What is Long / Short / Long Unwinding / Short Covering?

Author: EQSIS
Published Date: June 28, 2024

What is Long / Short / Long unwinding / Short Covering?

Understanding how investors position themselves in the market is crucial for navigating the stock market effectively. This guide dives deep into four key concepts: Long positions, Short positions, Long unwinding, and Short covering.

Creating Positions: Understanding Long and Short Positions

Long Position

A long position means that an investor buys a stock, betting that its price will rise in the future. This allows them to sell it later at a profit.

Example: Imagine you’re at the market and see a company like Infosys (INFY) with promising growth. You believe its stock price will rise in the future, allowing you to sell it later for a profit. Buying a stock is called being long. You’re essentially saying, “I’m bullish on INFY and expect its price to go up. I’m buying now to sell later for a profit.”

Short Position

A short position means that an investor believes a stock’s price will decline. They borrow and sell the stock, planning to buy it back later at a lower price.

Example: Let’s say you think Yes Bank (YES) might be overvalued and its price is likely to decline. In a regular purchase, you wouldn’t profit from a falling price. But with short selling (available in the Futures & Options (F&O) section).

How to Create Short Position in National Stock Exchange, INDIA (NSE)

Method 1: Using the Futures & Options (F&O) segment

Check NSE F&O Availability: The first step is to verify if the stock you want to short is traded in the NSE’s F&O segment. You can find this information on the NSE website for List of underlyings available in derivatives

Short Selling in F&O: If the stock is available in F&O, you can directly sell its futures contract. This essentially means you’re agreeing to sell the stock at a predetermined price on a specific future date (expiry date). If the stock price falls before expiry, you can buy it back at a lower price, fulfilling your contract and profiting from the difference.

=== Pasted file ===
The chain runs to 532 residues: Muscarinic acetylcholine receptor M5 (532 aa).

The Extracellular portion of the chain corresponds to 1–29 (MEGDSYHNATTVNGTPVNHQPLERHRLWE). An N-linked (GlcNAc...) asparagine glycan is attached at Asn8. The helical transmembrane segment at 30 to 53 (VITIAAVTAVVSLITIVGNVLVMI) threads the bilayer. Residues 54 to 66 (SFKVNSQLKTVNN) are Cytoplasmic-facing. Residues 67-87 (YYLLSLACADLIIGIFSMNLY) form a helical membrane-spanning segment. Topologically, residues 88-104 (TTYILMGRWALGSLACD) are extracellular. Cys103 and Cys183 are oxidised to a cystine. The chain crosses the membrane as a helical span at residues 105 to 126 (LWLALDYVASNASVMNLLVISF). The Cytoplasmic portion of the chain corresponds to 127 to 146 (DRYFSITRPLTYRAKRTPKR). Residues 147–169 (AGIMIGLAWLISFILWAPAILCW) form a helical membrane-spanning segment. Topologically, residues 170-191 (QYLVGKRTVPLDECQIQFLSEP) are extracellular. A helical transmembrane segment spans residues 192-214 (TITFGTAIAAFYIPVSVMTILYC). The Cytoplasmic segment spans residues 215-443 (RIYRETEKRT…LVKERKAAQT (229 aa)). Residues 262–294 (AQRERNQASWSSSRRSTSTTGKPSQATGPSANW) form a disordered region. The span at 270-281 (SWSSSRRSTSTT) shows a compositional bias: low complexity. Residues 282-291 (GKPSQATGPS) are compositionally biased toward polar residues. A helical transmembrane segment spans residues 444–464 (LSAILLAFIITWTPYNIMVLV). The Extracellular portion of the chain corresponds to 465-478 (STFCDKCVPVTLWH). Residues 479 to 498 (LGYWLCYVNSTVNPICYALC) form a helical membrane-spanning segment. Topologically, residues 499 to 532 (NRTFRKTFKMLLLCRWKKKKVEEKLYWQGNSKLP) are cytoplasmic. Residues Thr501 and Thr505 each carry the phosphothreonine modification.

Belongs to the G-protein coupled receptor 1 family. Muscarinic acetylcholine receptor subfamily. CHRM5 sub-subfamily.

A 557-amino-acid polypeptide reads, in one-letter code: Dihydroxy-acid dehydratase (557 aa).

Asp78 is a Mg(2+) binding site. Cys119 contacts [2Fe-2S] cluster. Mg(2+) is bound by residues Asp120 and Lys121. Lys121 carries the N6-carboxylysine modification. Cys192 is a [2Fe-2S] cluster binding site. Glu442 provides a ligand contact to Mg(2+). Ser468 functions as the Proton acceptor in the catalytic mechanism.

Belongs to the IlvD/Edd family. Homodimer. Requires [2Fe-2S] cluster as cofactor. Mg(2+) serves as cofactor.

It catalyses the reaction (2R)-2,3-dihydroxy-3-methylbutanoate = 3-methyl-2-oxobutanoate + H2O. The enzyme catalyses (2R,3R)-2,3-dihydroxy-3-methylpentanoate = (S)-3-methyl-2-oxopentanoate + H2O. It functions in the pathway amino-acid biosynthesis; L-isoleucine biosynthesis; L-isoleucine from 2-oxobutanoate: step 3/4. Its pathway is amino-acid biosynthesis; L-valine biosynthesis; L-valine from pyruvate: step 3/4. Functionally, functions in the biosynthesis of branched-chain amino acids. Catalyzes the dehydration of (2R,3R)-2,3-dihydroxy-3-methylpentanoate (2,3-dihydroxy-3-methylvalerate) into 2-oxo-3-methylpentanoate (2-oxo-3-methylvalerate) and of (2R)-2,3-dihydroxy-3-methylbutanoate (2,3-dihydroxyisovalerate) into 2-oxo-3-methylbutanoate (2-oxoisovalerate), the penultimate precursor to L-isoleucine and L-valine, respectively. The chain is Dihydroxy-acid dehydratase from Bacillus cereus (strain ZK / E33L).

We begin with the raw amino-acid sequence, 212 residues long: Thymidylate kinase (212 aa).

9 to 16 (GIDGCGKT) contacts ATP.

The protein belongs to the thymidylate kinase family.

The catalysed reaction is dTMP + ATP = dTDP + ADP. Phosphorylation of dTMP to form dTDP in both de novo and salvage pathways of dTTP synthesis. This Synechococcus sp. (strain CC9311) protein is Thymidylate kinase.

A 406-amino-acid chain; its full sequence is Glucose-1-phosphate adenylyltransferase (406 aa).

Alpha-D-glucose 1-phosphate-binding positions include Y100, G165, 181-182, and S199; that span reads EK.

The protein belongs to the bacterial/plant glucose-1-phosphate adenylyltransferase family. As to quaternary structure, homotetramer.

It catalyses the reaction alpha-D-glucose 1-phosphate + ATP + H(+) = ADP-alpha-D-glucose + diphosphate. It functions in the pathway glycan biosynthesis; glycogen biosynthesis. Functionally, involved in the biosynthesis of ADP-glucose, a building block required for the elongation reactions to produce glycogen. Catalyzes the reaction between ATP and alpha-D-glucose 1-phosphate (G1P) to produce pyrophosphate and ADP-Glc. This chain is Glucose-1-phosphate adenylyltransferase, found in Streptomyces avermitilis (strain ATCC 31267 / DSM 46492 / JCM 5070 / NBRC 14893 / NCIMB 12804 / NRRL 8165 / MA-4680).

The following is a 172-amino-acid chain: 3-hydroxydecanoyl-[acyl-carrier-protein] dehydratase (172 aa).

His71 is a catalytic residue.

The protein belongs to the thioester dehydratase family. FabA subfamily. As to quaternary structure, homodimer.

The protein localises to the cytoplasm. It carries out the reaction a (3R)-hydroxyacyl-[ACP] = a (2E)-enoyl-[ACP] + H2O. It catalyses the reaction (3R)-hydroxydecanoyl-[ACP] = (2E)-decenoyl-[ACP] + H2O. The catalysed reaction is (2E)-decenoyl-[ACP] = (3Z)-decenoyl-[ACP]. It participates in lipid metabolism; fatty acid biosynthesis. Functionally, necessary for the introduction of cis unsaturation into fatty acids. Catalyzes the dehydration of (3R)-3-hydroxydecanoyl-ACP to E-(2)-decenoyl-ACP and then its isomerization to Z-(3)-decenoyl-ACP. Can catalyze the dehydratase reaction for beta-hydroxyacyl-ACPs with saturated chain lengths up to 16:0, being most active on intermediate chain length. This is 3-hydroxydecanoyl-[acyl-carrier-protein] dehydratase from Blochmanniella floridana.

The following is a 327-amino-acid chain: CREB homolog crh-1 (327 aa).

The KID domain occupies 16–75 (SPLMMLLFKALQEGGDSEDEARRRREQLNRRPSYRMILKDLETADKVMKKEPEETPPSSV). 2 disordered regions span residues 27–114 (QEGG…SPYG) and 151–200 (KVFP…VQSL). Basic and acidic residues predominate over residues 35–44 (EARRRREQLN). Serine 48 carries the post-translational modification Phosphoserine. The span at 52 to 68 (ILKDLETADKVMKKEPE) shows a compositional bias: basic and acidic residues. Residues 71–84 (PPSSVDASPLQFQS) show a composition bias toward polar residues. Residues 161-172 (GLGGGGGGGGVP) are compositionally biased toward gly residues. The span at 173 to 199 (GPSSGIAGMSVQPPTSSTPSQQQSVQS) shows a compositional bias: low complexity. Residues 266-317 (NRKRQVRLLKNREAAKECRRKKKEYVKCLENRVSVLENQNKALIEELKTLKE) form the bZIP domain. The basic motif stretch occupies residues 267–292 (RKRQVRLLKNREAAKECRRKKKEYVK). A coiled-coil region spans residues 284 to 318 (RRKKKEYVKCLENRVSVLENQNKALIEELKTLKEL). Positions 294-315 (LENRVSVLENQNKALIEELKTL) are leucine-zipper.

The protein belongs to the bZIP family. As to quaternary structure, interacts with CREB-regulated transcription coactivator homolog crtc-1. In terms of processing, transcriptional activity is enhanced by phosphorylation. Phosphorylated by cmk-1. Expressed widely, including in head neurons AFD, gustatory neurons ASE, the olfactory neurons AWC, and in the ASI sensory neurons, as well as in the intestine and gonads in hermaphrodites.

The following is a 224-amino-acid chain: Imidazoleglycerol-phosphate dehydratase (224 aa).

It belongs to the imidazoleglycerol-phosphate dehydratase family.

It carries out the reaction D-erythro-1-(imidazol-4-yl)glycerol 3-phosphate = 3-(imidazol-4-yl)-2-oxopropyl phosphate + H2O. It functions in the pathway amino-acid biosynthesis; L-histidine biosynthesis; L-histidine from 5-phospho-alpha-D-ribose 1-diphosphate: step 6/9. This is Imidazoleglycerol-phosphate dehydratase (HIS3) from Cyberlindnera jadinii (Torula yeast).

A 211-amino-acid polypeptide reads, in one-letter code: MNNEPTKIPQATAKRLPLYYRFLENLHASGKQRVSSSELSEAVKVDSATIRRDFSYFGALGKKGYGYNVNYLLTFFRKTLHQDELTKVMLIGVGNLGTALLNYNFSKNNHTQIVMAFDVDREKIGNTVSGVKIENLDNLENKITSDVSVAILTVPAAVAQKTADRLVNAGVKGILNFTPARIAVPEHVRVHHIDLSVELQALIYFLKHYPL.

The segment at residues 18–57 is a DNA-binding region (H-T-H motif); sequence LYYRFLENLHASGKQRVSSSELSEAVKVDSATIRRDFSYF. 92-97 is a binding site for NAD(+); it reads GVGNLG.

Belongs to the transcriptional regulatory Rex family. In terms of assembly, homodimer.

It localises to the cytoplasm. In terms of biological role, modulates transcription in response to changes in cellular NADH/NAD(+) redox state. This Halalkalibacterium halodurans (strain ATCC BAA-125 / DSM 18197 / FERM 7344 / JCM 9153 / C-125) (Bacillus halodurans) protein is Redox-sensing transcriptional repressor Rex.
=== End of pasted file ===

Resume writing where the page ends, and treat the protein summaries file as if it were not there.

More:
Method 2: Borrowing and Short Selling in the Spot Market (For stocks not in F&O)

Borrowing from SLB: NSE offers a Securities Lending and Borrowing (SLB) facility. You can check for available stocks on the NSE website for stocks in lending and borrowing segment.

Short Selling the Borrowed Stock: If the stock is available for borrowing through SLB, you can borrow the shares from another investor and immediately sell them in the spot market. This creates your short position.

Repurchasing and Returning Shares: When you decide to close your short position, you’ll need to repurchase the same number of shares you borrowed and return them to the lender. Your profit (or loss) depends on the difference between the selling price (when you shorted) and the repurchase price (when you closed the position).

Exiting Positions: Long Unwinding and Short Covering

Long Unwinding

Long unwinding means that a long investor decides to sell their shares. This can happen for various reasons, such as profit-taking, risk management, or a change in market sentiment. When many long investors unwind their positions simultaneously, it can put downward pressure on the stock price.

Short Covering